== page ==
Fluency With Information Technology

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  • Edition: 6th
  • Format: Paperback
  • Copyright: 2014-02-28
  • Publisher: Pearson

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Supplemental Materials

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  • The Used, Rental and eBook copies of this book are not guaranteed to include any supplemental materials. Typically, only the book itself is included. This is true even if the title states it includes any access cards, study guides, lab manuals, CDs, etc.


Fluency with Information Technology: Skills, Concepts, and Capabilities is intended for use in the introduction to Computer Science course. It is also suitable for readers who wish to become fluent with information technology.

Fluency with Information Technology equips readers who are already familiar with computers, the Internet, and the World Wide Web with a deeper understanding of the broad capabilities of technology. Through a project-oriented learning approach that uses examples and realistic problem-solving scenarios, Larry Snyder teaches readers to navigate information technology independently and become effective users of today’s resources, forming a foundation of skills they can adapt to their personal and career goals as future technologies emerge.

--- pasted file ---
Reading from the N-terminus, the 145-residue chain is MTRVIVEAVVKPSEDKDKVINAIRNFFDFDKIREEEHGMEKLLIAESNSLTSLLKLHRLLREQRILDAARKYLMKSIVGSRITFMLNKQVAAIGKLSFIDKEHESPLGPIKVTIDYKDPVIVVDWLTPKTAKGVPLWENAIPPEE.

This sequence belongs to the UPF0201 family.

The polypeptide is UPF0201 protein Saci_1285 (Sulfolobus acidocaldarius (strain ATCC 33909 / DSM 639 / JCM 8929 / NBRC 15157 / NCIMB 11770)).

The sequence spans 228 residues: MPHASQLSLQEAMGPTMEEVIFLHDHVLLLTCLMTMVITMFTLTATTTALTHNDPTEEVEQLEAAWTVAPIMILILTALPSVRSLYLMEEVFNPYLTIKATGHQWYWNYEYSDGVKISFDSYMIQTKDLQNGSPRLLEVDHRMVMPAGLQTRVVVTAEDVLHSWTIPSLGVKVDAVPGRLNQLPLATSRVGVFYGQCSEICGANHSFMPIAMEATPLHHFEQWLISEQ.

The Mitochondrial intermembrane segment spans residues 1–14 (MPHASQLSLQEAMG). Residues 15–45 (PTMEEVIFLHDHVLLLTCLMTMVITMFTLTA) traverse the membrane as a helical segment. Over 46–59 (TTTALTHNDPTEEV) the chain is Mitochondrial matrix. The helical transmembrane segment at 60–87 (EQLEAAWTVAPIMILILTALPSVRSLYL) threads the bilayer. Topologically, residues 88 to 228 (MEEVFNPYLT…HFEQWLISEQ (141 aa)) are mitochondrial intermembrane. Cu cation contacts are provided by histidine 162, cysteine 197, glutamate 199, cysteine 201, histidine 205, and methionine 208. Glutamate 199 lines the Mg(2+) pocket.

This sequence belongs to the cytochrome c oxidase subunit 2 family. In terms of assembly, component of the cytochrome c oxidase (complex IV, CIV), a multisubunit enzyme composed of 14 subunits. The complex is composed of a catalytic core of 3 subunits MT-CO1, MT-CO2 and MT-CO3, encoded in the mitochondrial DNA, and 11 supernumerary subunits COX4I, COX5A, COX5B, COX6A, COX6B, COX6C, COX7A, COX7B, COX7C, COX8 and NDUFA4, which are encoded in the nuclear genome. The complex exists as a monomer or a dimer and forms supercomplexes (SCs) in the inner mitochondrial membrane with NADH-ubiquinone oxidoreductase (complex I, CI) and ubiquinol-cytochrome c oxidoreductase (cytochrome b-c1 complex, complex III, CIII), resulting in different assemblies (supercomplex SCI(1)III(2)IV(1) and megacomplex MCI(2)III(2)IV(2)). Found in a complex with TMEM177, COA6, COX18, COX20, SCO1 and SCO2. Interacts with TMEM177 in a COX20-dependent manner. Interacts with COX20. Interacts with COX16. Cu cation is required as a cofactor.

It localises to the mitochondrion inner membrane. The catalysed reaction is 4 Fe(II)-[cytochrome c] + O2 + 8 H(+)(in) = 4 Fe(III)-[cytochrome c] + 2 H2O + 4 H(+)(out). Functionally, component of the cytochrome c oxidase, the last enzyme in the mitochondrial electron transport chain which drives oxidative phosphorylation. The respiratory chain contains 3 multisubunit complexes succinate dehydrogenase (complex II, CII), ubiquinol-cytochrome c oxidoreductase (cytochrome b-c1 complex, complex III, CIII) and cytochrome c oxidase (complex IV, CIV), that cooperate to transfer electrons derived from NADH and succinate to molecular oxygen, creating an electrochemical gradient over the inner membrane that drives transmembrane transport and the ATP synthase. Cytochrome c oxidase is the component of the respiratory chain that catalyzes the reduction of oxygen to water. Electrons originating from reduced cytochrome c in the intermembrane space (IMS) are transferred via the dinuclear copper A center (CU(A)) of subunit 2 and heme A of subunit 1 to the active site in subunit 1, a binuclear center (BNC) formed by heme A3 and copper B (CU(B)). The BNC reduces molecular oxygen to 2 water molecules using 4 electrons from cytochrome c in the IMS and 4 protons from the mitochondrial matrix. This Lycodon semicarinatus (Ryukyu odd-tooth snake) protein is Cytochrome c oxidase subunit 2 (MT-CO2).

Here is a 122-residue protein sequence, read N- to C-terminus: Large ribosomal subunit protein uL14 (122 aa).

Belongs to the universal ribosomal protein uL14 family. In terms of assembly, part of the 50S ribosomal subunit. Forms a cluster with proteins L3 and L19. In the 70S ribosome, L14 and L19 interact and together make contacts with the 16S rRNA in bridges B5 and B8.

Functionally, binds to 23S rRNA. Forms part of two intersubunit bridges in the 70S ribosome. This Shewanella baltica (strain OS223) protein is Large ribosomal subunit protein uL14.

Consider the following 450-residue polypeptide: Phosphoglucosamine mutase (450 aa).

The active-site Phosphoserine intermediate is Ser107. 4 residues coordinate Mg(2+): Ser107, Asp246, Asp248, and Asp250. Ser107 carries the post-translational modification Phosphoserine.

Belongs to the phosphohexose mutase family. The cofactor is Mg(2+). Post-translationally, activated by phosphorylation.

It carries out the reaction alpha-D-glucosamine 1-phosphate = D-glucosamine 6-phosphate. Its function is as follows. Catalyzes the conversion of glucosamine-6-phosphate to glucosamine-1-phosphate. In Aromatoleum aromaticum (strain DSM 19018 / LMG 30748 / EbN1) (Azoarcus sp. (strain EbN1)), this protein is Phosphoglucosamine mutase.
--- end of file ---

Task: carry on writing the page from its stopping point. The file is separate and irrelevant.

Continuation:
Teaching and Learning Experience

This program presents a better teaching and learning experience–for you and your students.

  • Skills, Concepts, and Capabilities Promote Lifelong Learning: Three types of content prepare students to adapt to an ever-changing computing environment.
  • Topics are Explained in Contemporary Terms Consistent with Student Experience: The text has been rewritten to accommodate how students encounter computation, positioning the presentation squarely in the second decade of the 21st century.
  • Engaging Features Encourage Students to become Fluent with Information Technology: Interesting hints, tips, exercises, and backgrounds are located throughout the text.
  • Student and Instructor Resources Enhance Learning: Supplements are available to expand on the topics presented in the text.

Author Biography

Larry Snyder was the chairman of the National Research Council's (NRC) committee that issued the report, "Being Fluent with Information Technology." It is this NRC committee funded by the National Science Foundation that identified the three types of knowledge needed in Fluency. Larry received his BA in 1968 from the University of Iowa and his Ph.D. in 1973 at Carnegie Mellon. He taught at schools such as Yale, MIT, Harvard, and Syndey University before settling down at the University of Washington in 1983, where he is currently a professor of computer science and engineering.

Table of Contents

PART 1 Becoming Skilled at Computing

Chapter 1 Defining Information Technology

Terms of Endearment 3

Computation’s Greatest Hits 5

Terms of Endearment 14

Computers, Software, Algorithms 15

The Words for Ideas 19

Summary 22

Try It Solutions 22

Review Questions 22

Chapter 2 Exploring the Human-Computer Interface

Face It, It’s a Computer 25

A Few Useful Concepts 27

Perfect Reproduction 29

What We See and What We Think 34

Summary 38

Try It Solutions 38

Review Questions 39

Chapter 3 The Basics of Networking

Making the Connection 43

Comparing Communication Types 45

The Medium of the Message 48

The World Wide Web 60

File Structure 63

Summary 67

Try It Solutions 67

Review Questions 68